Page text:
Clusterseven Launches Guide to Managing Spreadsheet Risk for Insurers

London - 16 May 2011

ClusterSeven, an international provider of strategic spreadsheet and data management software, has responded to growing customer demand for guidance on managing widespread spreadsheet risk.

The issue of spreadsheet risk management was recently highlighted in the FSA’s Solvency II Internal Model Approval Process, which stated that spreadsheets are often outside the control of central IT and therefore prone to errors or difficult and expensive to audit.

Ralph Baxter, CEO of ClusterSeven, said: “Spreadsheets are a business critical tool and will always be in demand with end-users.

Building on our experience of working with organisations in the insurance sector to manage spreadsheet risk, we have developed a short guide that lists the warning signs to look out for as well as the practical steps organisations should take as they prepare for Solvency II.”

The top three warning signs include:

1. Expensive audits caused by poor integrity of data
2. Regulatory criticism and failure to meet legislative or regulatory requirements
3. Delays in reporting processes caused by information being difficult to collate

The new guide* outlines the stages companies should go through when addressing the spreadsheet risk problem. The first stage ‘discovery for end-user computing’ is all about understanding where business-critical spreadsheets and Access databases occur across the business.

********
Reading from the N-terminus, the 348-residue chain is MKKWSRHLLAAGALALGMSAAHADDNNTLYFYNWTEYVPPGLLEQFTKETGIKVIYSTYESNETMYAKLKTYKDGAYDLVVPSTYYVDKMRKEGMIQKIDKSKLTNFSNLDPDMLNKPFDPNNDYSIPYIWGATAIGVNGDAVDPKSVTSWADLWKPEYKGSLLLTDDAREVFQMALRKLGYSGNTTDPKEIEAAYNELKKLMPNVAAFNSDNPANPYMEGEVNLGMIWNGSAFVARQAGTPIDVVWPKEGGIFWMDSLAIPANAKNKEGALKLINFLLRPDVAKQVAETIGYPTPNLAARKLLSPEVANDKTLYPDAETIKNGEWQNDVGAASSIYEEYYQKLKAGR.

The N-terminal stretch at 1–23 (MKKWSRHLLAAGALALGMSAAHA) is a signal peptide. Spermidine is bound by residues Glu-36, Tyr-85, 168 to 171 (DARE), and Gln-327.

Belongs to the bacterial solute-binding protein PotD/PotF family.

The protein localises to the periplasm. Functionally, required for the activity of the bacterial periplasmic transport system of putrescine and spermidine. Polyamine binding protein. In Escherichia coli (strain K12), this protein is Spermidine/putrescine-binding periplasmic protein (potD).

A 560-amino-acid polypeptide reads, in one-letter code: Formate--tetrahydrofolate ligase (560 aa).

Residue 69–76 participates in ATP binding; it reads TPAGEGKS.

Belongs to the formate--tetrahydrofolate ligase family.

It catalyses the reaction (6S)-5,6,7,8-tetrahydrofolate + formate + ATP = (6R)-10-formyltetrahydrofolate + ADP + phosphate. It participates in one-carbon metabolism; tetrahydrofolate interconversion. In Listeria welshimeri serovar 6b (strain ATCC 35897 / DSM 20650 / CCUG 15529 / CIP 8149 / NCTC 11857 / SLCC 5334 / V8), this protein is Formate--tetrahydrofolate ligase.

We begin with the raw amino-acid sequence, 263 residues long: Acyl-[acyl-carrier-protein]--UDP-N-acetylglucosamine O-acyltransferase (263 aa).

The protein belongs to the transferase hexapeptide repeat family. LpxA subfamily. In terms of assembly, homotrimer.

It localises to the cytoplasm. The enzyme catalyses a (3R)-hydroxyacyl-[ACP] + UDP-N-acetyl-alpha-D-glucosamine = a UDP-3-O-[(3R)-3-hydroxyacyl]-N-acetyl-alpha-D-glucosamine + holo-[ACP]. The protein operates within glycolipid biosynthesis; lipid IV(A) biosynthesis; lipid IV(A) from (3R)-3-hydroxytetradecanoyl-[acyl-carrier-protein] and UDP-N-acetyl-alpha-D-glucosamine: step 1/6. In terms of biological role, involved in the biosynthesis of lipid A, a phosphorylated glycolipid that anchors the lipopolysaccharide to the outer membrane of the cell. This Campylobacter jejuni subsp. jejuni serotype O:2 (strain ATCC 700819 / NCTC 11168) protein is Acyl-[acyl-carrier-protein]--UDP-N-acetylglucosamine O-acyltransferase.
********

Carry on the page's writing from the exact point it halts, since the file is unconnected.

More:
Ralph Baxter explains: “Organisations that we talk to are typically very surprised not just by how many spreadsheets are operating across the business but also how they are connected to each other and key internal systems. Within a few hours of processing we have actuaries, CIOs and COOs planning their route forward based on information they didn’t think was possible.”

The second step is to understand the risk presented by each file. ClusterSeven has worked with auditors and risk experts to establish a comprehensive list of rules that define the ‘riskiness’ of each file. Factors can include poor code quality, sensitive data and unsecured macros.

The process ends with the registration of applications for continuous monitoring to ensure that they remain correct, and the development of a joint roadmap for end-users and the central IT team to plan the retirement of existing spreadsheets and ensure that those developed in future are more manageable.

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